trading days, an unusual cluster of big moves. The choppy action has
imparted plenty of pain to the average stock with the S&P 500 about 8
percent below its January record high, more than a fifth of the stocks
within the index have dropped at least 20 percent and two-thirds are off
more than 10 percent from their high.

The severe volatility has also frayed investors` nerves even though the
broad market index was where they were nine weeks ago. Surveys of investor
opinion show steep decline since then in bullish sentiment among
individuals and professionals alike. Such discounts on individual stocks
and more subdued investor optimism can be positives in forming a base for
the market, assuming the underlying fundamentals haven`t changed much.
This seems to be the case at the moment.

Corporate earnings forecast have continued to climb since the start of the
year which have made stocks in aggregate quite less expensive than they
were in late January. This is an interesting setup as they get rolling in
coming days. Stocks trading well under their recent highs just ahead of a
reporting period where profits are seen rising more than 15 percent. The
next few weeks will be a crucial test of whether a market that`s feeling
plenty of pain can turn good fundamental news into gains for investors.

For NIGHTLY BUSINESS REPORT, I`m Mike Santoli.

(END VIDEOTAPE)

HERERA: It`s time to take a look at some of today`s upgrades and
downgrades.

Wall Street`s biggest bear on Mattel (NASDAQ:MAT) is raising his rating on
the stock to hold from underperform. The analysts at Jefferies says many
of the risks facing Mattel (NASDAQ:MAT) are now baked into the toy stocks
share price. The price target remains at $13. The stock rose 6.5 percent
to $14.41.

The iPhone supplier Synaptics (NASDAQ:SYNA) saw its rating raised to buy
from hold at Mizuho. The analyst there says a lot more of Apple`s new
iPhones will use the older LCD display technology. LCD models contained
Synaptics (NASDAQ:SYNA) chips. The price target was raised to $55. The
shares gains 8 percent to $47.68.

AeroVironment (NASDAQ:AVAV), which is a maker of unnamed aerial vehicles
was upgraded to buy from hold over at Stifel. The analyst cites strong
revenue growth in its core business. The price target is now $65. That`s
the highest on Wall Street. The shares were up 17 percent to $54.28.

Still ahead, investment advisory fees. They are changing and it could hit
your wallet.

(MUSIC)

HERERA: Facebook (NASDAQ:FB) CEO Mark Zuckerberg testified on Capitol Hill
for a second day. And it appeared as if today`s session was a bit more
difficult than yesterday`s.

Julia Boorstin is covering the story for us tonight.

(BEGIN VIDEOTAPE)

JULIA BOORSTIN, NIGHTLY BUSINESS REPORT CORRESPONDENT: Mark Zuckerberg
fielding questions from 55 members of the House Committee on Energy and
Commerce over a five-hour hearing that was far more contentious than
yesterday with today a number interrupting him and demanding yes or no
answers, like this exchange with Congressman Dave Loebsack that captures a
number of committee member`s concerns about Facebook`s data policy.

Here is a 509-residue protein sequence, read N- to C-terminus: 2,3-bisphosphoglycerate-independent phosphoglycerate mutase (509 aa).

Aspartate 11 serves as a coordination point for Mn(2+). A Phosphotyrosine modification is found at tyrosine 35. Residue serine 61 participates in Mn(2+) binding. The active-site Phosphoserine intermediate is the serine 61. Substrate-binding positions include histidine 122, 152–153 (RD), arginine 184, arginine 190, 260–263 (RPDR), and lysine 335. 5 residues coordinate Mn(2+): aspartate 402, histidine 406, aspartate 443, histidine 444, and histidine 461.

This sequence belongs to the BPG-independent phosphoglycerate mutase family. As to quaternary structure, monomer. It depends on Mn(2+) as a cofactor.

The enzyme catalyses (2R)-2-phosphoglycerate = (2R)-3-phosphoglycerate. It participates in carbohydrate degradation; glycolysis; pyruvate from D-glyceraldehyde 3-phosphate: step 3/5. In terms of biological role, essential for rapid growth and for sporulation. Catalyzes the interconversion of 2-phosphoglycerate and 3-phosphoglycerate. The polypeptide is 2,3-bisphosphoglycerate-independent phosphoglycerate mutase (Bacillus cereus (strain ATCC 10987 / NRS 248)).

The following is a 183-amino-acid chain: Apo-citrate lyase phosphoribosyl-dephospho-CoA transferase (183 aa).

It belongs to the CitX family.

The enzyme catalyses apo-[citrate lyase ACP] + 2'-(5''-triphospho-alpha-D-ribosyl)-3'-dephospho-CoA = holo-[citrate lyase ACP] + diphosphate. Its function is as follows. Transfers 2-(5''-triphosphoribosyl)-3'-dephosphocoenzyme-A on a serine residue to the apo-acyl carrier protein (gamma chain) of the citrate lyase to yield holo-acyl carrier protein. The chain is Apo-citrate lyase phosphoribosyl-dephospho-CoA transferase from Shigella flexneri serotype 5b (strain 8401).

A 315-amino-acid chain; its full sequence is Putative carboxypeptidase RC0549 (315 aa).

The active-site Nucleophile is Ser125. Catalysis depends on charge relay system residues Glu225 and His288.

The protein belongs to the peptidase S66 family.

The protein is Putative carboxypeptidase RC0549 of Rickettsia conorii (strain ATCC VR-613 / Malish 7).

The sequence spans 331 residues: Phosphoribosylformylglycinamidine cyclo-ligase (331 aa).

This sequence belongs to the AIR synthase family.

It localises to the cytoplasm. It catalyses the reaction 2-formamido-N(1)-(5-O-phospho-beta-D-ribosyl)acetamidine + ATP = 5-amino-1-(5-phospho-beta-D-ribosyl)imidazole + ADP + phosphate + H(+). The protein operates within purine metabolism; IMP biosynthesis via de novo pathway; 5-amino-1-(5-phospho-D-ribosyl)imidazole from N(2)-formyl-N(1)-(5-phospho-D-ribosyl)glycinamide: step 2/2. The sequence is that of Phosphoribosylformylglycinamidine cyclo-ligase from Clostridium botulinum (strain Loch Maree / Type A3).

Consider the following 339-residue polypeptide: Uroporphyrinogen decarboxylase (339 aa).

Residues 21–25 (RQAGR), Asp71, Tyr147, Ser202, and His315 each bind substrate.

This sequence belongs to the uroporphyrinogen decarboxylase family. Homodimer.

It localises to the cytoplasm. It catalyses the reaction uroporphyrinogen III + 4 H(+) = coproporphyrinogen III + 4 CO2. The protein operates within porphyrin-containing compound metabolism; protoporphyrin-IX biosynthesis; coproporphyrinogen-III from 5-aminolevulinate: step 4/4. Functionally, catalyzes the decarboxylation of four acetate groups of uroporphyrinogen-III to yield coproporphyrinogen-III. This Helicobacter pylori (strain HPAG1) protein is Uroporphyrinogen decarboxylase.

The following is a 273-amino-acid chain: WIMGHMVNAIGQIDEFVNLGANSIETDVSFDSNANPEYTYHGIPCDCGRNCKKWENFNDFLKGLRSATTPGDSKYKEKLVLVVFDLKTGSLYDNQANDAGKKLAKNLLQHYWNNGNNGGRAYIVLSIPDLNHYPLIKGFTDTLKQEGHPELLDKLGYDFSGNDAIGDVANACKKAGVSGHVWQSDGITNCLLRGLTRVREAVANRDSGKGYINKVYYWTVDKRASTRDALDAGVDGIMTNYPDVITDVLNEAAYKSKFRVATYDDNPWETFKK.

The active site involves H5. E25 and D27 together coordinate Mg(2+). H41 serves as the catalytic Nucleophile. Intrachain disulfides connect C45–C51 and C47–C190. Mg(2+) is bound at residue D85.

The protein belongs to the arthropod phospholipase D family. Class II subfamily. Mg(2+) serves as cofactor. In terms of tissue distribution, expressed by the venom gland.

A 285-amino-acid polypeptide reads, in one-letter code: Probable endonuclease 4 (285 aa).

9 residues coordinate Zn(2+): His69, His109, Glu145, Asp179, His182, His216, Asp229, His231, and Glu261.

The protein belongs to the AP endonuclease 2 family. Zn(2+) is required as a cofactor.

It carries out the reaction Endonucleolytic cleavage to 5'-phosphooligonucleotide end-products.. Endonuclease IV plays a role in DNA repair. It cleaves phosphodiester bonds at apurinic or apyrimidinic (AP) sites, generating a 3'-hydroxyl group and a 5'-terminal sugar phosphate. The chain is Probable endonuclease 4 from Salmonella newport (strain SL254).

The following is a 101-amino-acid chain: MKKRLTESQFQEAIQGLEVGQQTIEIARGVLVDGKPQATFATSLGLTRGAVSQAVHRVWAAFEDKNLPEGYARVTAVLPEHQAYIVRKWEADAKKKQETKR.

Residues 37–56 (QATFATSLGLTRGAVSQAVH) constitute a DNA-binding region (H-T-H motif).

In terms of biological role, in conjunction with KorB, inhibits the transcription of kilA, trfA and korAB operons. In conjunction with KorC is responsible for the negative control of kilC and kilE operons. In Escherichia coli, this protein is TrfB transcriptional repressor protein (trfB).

REP. DAVE LOEBSACK (D), IOWA: Is it possible for Facebook (NASDAQ:FB) to
exist without collecting and selling our data? Is it possible to exist?

MARK ZUCKERBERG, FACEBOOK CEO: Congressman, we don`t sell people`s data.
So I think that`s an important thing to clarify up front. And then in
terms of collecting data, the whole purpose of the service is that you can
share the things that you want with the people around you, and your
friends.

BOORSTIN: Questions weren`t as limited to issues of data and privacy with
a number of committee members pressing Zuckerberg on concerns of content
censorship, fake news, as well as the illegal sale of opioids on the
platform. Zuckerberg saying better artificial intelligence is key to
solving these issues.

REP. DAVID MCKINLEY (R), WEST VIRGINIA: When are you going to start to
take down these posts that are done with illegal digital pharmacies? When
are you going to take them down?

ZUCKERBERG: Congressman, right now when people report the posts to us, we
will take them down. And have people —

MCKINLEY: Why do they have to — if you`ve got all these 20,000 people,
you know that they`re up there. Where is your requirement — where is your
accountability to allow this to be occurring ravaging this country?

ZUCKERBERG: Congressman, I agree that this is a terrible issue and,
respectfully, when there are tens of billions or 100 billion pieces of
content that are shared every day, even 20,000 people reviewing it can`t
look at everything. What we need to do is build more A.I. tools.

BOORSTIN: Investors seemed satisfied with Zuckerberg`s responses based on
that the stock moved up nearly 1 percent today, after gaining 4-1/2 percent
yesterday.

For NIGHTLY BUSINESS REPORT, I`m Julia Boorstin, Washington.

(END VIDEOTAPE)

HERERA: A Dow component hikes its dividend, that`s where we begin
tonight`s “Market Focus”.

Procter & Gamble (NYSE:PG) is raising its quarterly dividend by 4 percent
to almost 72 cents a share. It is 62nd year the consumer giant has
increased its payout to shareholders. The shares were off ten cents to
finish the day at $78.27.

Carnival (NYSE:CCL) cruise line also increased its dividend by 11 percent
to 50 cents a share. In addition, the company said it was launching a $1
billion share buyback program. Shares of Carnival (NYSE:CCL) rose nearly 1
percent to $63.64.

JetBlue reported improved operating metrics for the month of March. The